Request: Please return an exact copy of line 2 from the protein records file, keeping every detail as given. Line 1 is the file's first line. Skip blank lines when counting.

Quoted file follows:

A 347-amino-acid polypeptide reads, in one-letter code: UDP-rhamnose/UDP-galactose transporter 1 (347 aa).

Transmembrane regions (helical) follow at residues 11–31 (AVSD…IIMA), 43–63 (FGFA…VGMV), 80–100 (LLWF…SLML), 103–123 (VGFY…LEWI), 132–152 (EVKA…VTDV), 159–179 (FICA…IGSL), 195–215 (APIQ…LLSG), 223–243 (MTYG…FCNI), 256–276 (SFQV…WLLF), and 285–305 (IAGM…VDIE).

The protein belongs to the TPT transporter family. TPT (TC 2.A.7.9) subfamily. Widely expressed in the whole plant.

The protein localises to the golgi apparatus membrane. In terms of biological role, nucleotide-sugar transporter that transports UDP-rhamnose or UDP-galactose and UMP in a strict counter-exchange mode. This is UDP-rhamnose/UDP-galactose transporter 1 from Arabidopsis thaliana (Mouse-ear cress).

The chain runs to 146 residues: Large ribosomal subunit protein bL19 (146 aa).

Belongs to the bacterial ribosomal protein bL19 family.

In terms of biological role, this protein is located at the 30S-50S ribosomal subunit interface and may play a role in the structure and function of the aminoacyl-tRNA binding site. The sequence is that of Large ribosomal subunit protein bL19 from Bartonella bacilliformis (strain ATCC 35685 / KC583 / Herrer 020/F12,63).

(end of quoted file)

Transmembrane regions (helical) follow at residues 11–31 (AVSD…IIMA), 43–63 (FGFA…VGMV), 80–100 (LLWF…SLML), 103–123 (VGFY…LEWI), 132–152 (EVKA…VTDV), 159–179 (FICA…IGSL), 195–215 (APIQ…LLSG), 223–243 (MTYG…FCNI), 256–276 (SFQV…WLLF), and 285–305 (IAGM…VDIE).